Artificially Deformed Crania From the Hun-Germanic Period (5th–6th Century AD) in Northeastern Hungary

Historical and Morphological Analysis

Mónika Molnár, M.S.; István János, Ph.D.; László Szűcs, M.S.; László Szathmáry, C.Sc.

Disclosures

Neurosurg Focus. 2014;36(4):e1 

In This Article

Abstract and Introduction

Abstract

From an anthropological point of view, artificial deformation of the cranial shape in newborns is one of the most interesting human customs, which has been recorded in all continents and in different cultures. However, the main goals of this procedure were basically the same everywhere; that is, to distinguish certain groups of people from others and to indicate the social status of individuals. In the Carpathian Basin all artificially deformed skulls are dated to the late Iron Age, especially to the early Migration Period. The authors examined 9 artificially deformed skulls from the Hun-Germanic Period (5th–6th century ad) excavated from two cemeteries in the northeastern part of the Great Hungarian Plain (Hungary). The extent and the type of the deformation as well as the technique were determined in each case. The authors also attempt to shed light on the probable origin and the historical context of the custom practiced in the Carpathian Basin (Hungary), relying on the anthropological and historical literature on the Hun-Germanic and preceding periods. It seems possible that this custom, which is associated with the finds in the Carpathian Basin, first appeared in the Kalmykia steppe, later in the Crimea, from where it spread to Central and Western Europe by way of the Hun migration. Neither the cranial find described presently nor the special literature on the subject furnish convincing evidence that the cranial deformation resulted in any chronic neurological disorder.

Introduction

Modifications of parts of the body which cause permanent alteration in the shape (such as body piercing, tattooing, mutilation, circumcision, clitoridectomy, foot binding, and so on) have been practiced from the beginning of human history. The main goals of these customs must have been basically the same everywhere; that is, to distinguish certain groups of people from others and to indicate the social status of individuals.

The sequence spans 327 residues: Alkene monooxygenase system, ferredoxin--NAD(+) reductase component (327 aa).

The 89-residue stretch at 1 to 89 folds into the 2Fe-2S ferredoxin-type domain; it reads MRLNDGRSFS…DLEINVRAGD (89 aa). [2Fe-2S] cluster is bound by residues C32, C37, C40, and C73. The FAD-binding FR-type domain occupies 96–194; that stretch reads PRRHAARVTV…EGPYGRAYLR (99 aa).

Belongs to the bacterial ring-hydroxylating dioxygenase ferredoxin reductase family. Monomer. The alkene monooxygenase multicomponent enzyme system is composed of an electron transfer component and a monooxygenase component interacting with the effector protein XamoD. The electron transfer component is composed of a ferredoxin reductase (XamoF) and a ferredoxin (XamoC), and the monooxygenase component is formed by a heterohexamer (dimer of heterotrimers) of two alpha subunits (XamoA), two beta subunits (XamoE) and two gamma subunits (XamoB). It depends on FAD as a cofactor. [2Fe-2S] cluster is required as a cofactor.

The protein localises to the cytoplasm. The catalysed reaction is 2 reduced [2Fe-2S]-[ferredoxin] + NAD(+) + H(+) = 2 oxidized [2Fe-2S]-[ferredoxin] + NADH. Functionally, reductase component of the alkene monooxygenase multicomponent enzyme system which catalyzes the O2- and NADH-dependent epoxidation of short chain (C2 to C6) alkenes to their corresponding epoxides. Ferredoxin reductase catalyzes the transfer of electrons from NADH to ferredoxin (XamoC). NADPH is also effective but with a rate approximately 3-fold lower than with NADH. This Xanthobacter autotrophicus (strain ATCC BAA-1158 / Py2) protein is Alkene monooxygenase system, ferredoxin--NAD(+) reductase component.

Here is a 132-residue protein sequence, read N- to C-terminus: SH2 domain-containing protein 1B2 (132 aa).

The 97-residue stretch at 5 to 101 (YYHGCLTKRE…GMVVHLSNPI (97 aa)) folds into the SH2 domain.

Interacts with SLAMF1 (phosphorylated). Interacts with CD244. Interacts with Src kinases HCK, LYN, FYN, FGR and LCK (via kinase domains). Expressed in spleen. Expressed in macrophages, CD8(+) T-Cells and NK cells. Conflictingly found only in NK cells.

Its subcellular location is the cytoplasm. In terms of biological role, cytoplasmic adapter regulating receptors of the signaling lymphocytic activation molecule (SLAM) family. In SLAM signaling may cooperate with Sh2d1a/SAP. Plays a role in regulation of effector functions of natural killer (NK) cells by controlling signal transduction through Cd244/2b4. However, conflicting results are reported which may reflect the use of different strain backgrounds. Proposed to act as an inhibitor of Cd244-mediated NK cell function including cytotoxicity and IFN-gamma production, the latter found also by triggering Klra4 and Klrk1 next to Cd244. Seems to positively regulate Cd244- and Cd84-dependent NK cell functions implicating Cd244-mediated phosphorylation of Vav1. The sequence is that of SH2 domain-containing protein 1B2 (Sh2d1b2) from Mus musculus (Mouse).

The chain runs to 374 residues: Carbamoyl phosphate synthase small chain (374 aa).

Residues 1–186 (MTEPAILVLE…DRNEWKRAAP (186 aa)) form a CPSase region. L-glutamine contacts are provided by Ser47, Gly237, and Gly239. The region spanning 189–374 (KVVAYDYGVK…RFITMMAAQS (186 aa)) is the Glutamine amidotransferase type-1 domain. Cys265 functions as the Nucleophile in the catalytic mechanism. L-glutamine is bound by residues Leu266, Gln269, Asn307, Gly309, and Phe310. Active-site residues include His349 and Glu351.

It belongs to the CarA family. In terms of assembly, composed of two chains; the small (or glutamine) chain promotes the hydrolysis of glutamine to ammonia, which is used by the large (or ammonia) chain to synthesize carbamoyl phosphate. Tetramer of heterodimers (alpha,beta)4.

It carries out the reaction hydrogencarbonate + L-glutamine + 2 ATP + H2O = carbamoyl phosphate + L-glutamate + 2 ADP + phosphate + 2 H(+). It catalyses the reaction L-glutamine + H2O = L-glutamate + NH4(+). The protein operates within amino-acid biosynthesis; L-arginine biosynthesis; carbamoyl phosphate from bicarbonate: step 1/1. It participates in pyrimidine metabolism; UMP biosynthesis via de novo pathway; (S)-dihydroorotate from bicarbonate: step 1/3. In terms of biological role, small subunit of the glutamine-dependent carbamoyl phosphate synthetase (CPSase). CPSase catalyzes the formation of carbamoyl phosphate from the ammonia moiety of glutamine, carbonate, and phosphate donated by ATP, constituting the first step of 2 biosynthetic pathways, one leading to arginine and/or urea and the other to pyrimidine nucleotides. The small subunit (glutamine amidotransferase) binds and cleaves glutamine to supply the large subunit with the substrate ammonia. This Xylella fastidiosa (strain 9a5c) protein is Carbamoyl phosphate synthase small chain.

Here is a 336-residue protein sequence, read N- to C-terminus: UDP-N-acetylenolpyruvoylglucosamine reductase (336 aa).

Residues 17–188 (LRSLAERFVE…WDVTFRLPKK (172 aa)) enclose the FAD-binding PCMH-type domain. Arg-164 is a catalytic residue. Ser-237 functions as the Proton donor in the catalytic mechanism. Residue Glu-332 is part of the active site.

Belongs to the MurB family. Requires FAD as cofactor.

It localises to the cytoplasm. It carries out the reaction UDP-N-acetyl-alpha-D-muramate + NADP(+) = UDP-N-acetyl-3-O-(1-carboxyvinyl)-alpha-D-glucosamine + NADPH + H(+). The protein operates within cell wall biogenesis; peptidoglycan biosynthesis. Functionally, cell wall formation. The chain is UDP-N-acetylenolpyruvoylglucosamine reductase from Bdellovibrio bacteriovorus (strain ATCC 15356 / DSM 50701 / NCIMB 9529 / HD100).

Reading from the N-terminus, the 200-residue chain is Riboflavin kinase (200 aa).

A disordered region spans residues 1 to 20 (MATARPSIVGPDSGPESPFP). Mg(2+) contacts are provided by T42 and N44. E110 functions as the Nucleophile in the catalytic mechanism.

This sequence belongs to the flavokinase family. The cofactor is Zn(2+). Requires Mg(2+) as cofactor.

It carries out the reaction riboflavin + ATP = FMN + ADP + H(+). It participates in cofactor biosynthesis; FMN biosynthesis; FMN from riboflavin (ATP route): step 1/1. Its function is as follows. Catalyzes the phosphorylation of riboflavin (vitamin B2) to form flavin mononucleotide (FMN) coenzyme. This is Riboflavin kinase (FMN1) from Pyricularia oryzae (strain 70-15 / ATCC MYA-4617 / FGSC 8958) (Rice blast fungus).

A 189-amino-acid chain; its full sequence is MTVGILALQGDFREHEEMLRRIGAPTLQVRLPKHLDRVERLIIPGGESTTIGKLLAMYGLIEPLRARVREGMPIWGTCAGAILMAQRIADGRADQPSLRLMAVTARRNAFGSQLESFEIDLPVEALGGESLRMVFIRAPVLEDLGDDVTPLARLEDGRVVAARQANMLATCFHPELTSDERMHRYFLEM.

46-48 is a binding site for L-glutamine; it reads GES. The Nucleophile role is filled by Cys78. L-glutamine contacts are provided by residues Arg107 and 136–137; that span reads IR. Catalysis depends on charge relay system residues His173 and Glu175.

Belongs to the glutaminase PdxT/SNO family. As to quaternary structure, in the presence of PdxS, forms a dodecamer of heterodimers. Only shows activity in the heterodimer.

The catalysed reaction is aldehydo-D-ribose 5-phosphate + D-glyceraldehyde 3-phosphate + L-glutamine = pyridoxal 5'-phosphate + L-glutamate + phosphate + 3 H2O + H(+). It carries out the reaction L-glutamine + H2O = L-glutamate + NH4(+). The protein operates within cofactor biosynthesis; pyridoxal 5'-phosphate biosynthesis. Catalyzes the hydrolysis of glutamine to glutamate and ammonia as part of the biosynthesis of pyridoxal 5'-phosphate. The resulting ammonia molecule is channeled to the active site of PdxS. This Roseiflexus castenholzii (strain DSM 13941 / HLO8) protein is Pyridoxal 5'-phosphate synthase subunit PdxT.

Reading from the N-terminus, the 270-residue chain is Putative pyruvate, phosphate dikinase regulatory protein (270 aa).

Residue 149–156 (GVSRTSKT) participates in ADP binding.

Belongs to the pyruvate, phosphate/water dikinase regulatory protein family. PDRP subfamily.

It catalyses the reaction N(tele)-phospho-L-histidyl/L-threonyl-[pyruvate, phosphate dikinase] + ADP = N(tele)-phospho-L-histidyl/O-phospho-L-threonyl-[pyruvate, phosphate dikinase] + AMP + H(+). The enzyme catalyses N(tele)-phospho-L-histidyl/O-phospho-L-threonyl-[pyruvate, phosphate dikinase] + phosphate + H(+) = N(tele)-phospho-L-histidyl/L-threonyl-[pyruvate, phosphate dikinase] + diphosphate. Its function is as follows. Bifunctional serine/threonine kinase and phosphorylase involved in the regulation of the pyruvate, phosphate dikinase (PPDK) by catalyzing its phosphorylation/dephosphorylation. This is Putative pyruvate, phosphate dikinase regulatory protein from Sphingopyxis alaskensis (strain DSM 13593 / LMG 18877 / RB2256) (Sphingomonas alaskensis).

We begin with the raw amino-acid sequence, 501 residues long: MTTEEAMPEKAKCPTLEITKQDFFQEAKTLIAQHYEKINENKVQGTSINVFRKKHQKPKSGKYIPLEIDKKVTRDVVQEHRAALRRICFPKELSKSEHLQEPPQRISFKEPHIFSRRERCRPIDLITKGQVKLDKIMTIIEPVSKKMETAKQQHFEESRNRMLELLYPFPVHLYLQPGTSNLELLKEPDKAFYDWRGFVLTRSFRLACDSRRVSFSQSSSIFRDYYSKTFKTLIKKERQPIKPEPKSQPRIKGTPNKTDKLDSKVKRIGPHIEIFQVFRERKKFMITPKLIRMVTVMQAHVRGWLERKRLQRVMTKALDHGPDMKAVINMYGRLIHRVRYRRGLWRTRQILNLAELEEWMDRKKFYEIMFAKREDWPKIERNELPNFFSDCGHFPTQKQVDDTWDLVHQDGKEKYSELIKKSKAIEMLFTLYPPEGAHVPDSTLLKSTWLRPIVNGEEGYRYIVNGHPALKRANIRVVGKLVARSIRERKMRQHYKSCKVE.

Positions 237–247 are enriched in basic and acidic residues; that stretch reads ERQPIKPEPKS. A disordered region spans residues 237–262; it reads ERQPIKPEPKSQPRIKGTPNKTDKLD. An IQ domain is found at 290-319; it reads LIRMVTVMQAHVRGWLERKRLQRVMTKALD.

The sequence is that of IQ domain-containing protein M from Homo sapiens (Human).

The various types of artificial skeletal modifications were widespread all over the world in the past, and two of them in particular—the intentional deformation of the cranium and the practice of trephination—are of great paleoneurosurgical and paleopathological importance.[5,10,29]

From an anthropological point of view, artificial cranial deformation of infants seems to be one of the most interesting human customs, which has been recorded in all continents and in different cultures. Intentionally deformed skulls have been described in written sources from the earliest times of appearance.[4,7,17] According to the current state of knowledge, this custom probably appeared independently in different regions of the world.[28–30] Artificially deformed skulls dating back to as early as the Late Paleolithic Period have been recorded.[8,9,37] The alteration of head shape, which was widely favored because of the plasticity of the cranium of newborn infants, was performed with the help of a strong pressure exerted on the head from the 1st day of life to approximately 3 years of age.

The origin and the culture of the peoples who lived in the Carpathian Basin in the Hun-Germanic Period (5th–6th century ad), are still a matter of debate.[20] However, it has been pointed out that the custom of artificial cranial deformation appeared with all these peoples; that is, with the Sarmatian, Alan, Gothic, Gepidic, and Hun populations equally.

In the present work, 9 artificially deformed skulls excavated from two contemporaneous cemeteries dated to the Migration (Hun-Germanic) Period (5th–6th century) in northeastern Hungary were analyzed from a physical anthropological point of view. The basic aims of this study were to attempt to shed light on the type and the extent of the deformation as well as to determine the technique used for head shaping in each case. Additionally, the possible origin and ethnic context of the intentional deformation that appeared in the Carpathian Basin are discussed, alluding to the results of anthropological, archaeological, and historical research. Finally, the possible neurological disorders emerging from the change of the head shape are also referred to.

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